Smartphones brought something pretty incredible to our daily lives : an infinite source of artificial intelligence in the palm of our hands. Clearly, in the breakthrough of technology, smartphones stand at the cornerstone of our transhumance.
In 2017, a lot of us will reach 10 years of unpaused smartphone usage. What conclusions can I take as an individual user with a light early-adopter bias ?
A smart-apps world clouded my brain
It has become obvious to most of us that our mobile has made us dependent of the machine. With technology always at reach, I do not need to foresee much as I can do everything right in the momentum: No plane ticket ? I can buy them in the taxi on my way to the airport. Where will I meet my friend and make sure we don’t miss each other in a crowded place ? Instant messenging. How much money do I have in my account ? Online banking. What’s happening in Gambia right now ? Gogle News, Twitter, thousands of others… How do I cook this ? Google. It’s becoming really hard to find something that doesn’t already have an app for that.
The technology is making my life simpler, yet I keep wondering if this is a good thing : Every time I find myself without an internet connection or a mobile device, I realize that I’ve lost some autonomous abilities: Driving to unknown places without Google Maps is more stressful, finding a place to stay in an unknown city feels impossible, my social life requires more planning ahead of time and I do not have the phone number of most of my contacts, I won’t know how to find a specific store in the city, the list goes on, but I think it’s safe to say : THE SMARTER THE TECHNOLOGY, THE DUMBER THE USER.
Google has become really intelligent over the years, but can we say the same about us (looking at you, US of Trump) ? Technology enables access to quasi-infinite knowledge, but it changes my attitude towards this knowledge : instead of retaining it as much as possible, I just consume it when I need it, and pretty much forget it right after I’m done consuming it. My brain knows it’s there, so it’s not flexing the memory muscle. Whenever I need something, I “Google it”, so why memorize anything at all ?
Thus knowledge is not in my possession anymore, it’s in the hands of technology (but it was in other hands before too, so my point is not that we’re going backwards), and I access it when I need it. In 10 years, Google managed to cloud my brain.
Google did to knowledge and the service industry what pharma companies did to health, what food companies did to cooking, what the fashion industry did to clothing, … They engineer everything, making my own knowledge unnecessary, unsollicited, thus deprecated. I don’t need to know anything anymore because it’s already manufactured to me.
Low-tech is not dumb
On the first mobile OSs, the app market was essential to fill the gaps. There was always a developer that had thought of an app to patch a missing feature. With today’s latest versions of Android and iOS, all the must-have features are native, making my need for other apps and the app market less important.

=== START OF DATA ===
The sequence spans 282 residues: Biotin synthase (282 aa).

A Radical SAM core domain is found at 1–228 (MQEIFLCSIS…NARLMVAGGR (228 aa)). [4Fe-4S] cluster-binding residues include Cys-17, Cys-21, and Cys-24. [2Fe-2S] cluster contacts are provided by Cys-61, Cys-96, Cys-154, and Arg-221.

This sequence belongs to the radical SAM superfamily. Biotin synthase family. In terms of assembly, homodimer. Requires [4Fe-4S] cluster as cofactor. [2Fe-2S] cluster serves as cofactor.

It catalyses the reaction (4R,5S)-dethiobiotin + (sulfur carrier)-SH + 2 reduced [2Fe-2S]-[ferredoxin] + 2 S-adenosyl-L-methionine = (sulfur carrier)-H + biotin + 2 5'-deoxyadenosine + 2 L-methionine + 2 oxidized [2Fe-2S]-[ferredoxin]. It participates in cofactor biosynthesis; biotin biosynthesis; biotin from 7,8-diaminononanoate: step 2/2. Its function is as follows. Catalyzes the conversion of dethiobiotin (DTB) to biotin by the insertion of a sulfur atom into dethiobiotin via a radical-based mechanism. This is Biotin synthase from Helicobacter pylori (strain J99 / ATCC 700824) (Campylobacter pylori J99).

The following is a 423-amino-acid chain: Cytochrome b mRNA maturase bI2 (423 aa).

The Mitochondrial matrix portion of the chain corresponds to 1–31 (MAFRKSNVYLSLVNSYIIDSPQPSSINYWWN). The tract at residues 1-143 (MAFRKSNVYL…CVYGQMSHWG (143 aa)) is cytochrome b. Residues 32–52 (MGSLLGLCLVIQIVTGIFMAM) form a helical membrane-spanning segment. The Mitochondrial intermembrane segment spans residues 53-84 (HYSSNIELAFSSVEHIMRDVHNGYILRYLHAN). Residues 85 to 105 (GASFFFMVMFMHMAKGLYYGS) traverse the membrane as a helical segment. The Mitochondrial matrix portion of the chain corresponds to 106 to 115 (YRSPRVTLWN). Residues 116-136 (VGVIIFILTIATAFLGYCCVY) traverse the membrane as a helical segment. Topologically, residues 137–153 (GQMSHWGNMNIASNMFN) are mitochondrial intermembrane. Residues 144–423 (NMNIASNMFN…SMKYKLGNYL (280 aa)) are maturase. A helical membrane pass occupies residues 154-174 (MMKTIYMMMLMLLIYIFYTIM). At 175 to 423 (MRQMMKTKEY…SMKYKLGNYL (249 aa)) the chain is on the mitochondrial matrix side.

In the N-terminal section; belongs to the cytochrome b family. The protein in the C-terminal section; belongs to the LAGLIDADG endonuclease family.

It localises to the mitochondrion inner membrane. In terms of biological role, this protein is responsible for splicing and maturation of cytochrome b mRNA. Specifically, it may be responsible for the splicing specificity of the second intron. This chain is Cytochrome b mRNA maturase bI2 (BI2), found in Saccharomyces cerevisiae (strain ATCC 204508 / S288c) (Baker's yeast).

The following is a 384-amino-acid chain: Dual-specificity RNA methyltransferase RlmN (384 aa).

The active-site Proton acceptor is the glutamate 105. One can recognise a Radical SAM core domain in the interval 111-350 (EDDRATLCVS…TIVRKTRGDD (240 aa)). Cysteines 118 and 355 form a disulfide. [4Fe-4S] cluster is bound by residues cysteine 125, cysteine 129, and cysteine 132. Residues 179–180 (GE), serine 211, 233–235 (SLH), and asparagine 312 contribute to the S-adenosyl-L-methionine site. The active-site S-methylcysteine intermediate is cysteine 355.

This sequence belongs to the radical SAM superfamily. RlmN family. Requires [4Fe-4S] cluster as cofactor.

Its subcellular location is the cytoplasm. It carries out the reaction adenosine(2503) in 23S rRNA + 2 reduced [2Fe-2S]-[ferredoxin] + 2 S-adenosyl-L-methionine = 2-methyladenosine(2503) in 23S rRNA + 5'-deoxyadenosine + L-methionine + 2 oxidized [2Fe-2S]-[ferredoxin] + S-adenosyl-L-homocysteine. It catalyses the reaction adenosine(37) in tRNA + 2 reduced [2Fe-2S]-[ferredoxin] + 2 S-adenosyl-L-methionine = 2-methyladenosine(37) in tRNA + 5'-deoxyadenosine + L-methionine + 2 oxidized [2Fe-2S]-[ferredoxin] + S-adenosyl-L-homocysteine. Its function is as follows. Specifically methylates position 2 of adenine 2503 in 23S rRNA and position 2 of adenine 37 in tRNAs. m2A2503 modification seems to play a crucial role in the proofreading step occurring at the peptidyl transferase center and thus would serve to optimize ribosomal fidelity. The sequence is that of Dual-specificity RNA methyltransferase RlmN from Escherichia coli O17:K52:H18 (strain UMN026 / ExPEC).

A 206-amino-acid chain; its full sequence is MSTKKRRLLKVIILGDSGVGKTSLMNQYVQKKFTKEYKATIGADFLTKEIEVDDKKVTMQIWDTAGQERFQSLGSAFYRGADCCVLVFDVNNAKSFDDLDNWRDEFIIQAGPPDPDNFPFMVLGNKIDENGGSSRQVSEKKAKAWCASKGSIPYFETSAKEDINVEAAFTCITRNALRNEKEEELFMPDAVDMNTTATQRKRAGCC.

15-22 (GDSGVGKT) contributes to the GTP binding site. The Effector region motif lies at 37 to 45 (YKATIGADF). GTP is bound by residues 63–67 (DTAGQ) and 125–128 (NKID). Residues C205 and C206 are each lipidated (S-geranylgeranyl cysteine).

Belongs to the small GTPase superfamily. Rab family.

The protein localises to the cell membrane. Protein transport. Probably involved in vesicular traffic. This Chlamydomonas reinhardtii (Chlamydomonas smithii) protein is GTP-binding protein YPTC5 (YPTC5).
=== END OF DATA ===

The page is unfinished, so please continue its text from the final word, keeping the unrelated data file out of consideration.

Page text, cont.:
I realize today that I do not need to do the following on my phone (some people do) :
- I do not need to do mobile banking on the go, I can do it on my laptop
- I do not need to watch a Netflix movie on the go, there’s books and other ways to entertain myself
- I do not need to be informed in real time of everything that is going on, even if it concerns me, I want to access that information when I am mentally available for it
- I do not need to be connected to everyone I know permanently : with LinkedIn, Facebook and Twitter, I’m directly connected to thousands of other people, do I need to know everything they’re up to in real time ?
While I can clearly see that I do not need those services on the go, thus on a mobile phone, I can anticipate that it will be the case for everyone pretty soon. With connected homes and screens, a lot of things we do on mobile will make much more sense at home on a big screen. Apps will be the same, but they will go through your home network, not your mobile. Google’s Instant Apps confirms that trend towards deconstructing the apps’ environment to clear the user’s horizon.
I think the true value of mobile phones are :
- GPS-related features for enhanced traveling capabilities
- Network-related features for enhanced human interactions
Over time, any app that does not evolve around those two axis will be removed from a mobile because it won’t be the best device to process those requests. Mobile devices fit in a pocket and can connect to local networks outside the house, and that’s as low-tech as mobile should be. All other features the internet has to offer should not go through a mobile device, because it pollutes with unnecessary airwave usage, requires complex hardware (critical pollution and economic factor), turns signals into noise (what’s your average number of push notifs in a day?), generates threats to your personal security (breach/interception and data theft), and the brain permanently outsources its problem-solving issues to the machine, making it dumber by the minute.
While I was born in a non-digital world, I can still figure out what to do if the internet goes down. But new generations are doomed : if the web goes down, how much knowledge will there be left in their brains to survive? Today, all you need to know to survive is how to turn on your phone and keep it charged.